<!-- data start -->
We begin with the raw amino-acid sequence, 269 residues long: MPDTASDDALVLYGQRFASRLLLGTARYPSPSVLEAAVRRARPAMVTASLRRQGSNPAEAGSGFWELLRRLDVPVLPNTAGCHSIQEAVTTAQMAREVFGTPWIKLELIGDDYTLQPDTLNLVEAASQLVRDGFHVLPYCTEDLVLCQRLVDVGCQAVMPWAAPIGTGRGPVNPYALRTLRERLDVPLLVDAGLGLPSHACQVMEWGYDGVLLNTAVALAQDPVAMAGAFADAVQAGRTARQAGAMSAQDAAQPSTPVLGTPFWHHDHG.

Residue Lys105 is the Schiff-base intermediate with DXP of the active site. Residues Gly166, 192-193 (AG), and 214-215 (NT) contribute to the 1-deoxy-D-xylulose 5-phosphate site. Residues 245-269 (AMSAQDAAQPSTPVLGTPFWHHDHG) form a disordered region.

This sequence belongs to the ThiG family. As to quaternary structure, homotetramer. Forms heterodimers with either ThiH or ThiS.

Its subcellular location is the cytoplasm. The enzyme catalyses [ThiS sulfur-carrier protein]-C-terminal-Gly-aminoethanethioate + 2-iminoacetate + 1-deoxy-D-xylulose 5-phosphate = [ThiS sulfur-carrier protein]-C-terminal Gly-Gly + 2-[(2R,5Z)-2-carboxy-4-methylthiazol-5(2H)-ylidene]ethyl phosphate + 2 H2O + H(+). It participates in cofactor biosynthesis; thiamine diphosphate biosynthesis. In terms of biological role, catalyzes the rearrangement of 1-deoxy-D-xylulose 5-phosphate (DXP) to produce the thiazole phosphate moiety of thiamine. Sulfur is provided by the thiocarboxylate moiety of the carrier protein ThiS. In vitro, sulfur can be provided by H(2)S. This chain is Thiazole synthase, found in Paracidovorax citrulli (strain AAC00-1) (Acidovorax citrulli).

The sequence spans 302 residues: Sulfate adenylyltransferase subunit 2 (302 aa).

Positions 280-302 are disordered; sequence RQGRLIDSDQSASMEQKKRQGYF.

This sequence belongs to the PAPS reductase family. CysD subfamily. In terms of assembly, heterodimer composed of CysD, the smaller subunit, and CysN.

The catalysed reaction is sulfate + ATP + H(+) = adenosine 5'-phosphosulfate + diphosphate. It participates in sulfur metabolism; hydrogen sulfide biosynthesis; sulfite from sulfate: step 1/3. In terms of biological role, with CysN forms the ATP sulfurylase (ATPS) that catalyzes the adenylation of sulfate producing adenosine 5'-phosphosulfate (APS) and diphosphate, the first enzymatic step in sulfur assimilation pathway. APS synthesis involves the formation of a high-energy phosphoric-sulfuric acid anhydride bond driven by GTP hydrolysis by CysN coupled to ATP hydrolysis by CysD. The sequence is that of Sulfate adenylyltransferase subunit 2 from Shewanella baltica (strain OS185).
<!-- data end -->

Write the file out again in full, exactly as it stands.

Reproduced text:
We begin with the raw amino-acid sequence, 269 residues long: MPDTASDDALVLYGQRFASRLLLGTARYPSPSVLEAAVRRARPAMVTASLRRQGSNPAEAGSGFWELLRRLDVPVLPNTAGCHSIQEAVTTAQMAREVFGTPWIKLELIGDDYTLQPDTLNLVEAASQLVRDGFHVLPYCTEDLVLCQRLVDVGCQAVMPWAAPIGTGRGPVNPYALRTLRERLDVPLLVDAGLGLPSHACQVMEWGYDGVLLNTAVALAQDPVAMAGAFADAVQAGRTARQAGAMSAQDAAQPSTPVLGTPFWHHDHG.

Residue Lys105 is the Schiff-base intermediate with DXP of the active site. Residues Gly166, 192-193 (AG), and 214-215 (NT) contribute to the 1-deoxy-D-xylulose 5-phosphate site. Residues 245-269 (AMSAQDAAQPSTPVLGTPFWHHDHG) form a disordered region.

This sequence belongs to the ThiG family. As to quaternary structure, homotetramer. Forms heterodimers with either ThiH or ThiS.

Its subcellular location is the cytoplasm. The enzyme catalyses [ThiS sulfur-carrier protein]-C-terminal-Gly-aminoethanethioate + 2-iminoacetate + 1-deoxy-D-xylulose 5-phosphate = [ThiS sulfur-carrier protein]-C-terminal Gly-Gly + 2-[(2R,5Z)-2-carboxy-4-methylthiazol-5(2H)-ylidene]ethyl phosphate + 2 H2O + H(+). It participates in cofactor biosynthesis; thiamine diphosphate biosynthesis. In terms of biological role, catalyzes the rearrangement of 1-deoxy-D-xylulose 5-phosphate (DXP) to produce the thiazole phosphate moiety of thiamine. Sulfur is provided by the thiocarboxylate moiety of the carrier protein ThiS. In vitro, sulfur can be provided by H(2)S. This chain is Thiazole synthase, found in Paracidovorax citrulli (strain AAC00-1) (Acidovorax citrulli).

The sequence spans 302 residues: Sulfate adenylyltransferase subunit 2 (302 aa).

Positions 280-302 are disordered; sequence RQGRLIDSDQSASMEQKKRQGYF.

This sequence belongs to the PAPS reductase family. CysD subfamily. In terms of assembly, heterodimer composed of CysD, the smaller subunit, and CysN.

The catalysed reaction is sulfate + ATP + H(+) = adenosine 5'-phosphosulfate + diphosphate. It participates in sulfur metabolism; hydrogen sulfide biosynthesis; sulfite from sulfate: step 1/3. In terms of biological role, with CysN forms the ATP sulfurylase (ATPS) that catalyzes the adenylation of sulfate producing adenosine 5'-phosphosulfate (APS) and diphosphate, the first enzymatic step in sulfur assimilation pathway. APS synthesis involves the formation of a high-energy phosphoric-sulfuric acid anhydride bond driven by GTP hydrolysis by CysN coupled to ATP hydrolysis by CysD. The sequence is that of Sulfate adenylyltransferase subunit 2 from Shewanella baltica (strain OS185).